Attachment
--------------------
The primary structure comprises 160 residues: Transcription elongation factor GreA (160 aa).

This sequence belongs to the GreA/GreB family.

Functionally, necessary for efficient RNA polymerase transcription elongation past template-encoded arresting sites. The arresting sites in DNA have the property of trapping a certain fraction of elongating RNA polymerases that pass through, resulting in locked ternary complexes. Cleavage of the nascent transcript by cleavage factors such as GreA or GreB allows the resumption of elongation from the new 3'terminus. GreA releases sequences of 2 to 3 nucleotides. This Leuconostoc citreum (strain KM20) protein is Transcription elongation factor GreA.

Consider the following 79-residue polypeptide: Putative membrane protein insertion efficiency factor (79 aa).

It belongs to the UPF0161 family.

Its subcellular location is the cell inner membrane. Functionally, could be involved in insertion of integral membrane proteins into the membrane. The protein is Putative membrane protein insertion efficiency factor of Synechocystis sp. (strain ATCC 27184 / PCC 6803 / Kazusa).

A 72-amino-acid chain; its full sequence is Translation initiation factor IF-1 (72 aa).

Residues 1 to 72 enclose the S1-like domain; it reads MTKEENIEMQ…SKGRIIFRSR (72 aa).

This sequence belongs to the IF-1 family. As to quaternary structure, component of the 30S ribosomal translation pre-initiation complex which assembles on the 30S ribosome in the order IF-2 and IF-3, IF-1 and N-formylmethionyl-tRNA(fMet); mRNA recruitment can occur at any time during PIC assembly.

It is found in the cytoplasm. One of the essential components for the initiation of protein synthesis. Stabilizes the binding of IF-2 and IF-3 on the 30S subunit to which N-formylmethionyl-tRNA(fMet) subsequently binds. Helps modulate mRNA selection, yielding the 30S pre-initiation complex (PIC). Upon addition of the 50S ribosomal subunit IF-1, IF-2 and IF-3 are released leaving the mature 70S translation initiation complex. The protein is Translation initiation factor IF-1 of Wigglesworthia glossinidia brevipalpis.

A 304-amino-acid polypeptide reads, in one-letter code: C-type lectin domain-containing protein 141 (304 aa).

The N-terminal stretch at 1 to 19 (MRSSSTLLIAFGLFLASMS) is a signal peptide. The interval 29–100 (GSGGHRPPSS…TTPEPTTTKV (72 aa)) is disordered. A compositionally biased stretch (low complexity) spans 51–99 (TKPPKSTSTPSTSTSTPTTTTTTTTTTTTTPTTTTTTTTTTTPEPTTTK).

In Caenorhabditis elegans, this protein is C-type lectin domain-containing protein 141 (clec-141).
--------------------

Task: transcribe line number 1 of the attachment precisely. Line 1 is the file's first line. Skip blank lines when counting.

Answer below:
The primary structure comprises 160 residues: Transcription elongation factor GreA (160 aa).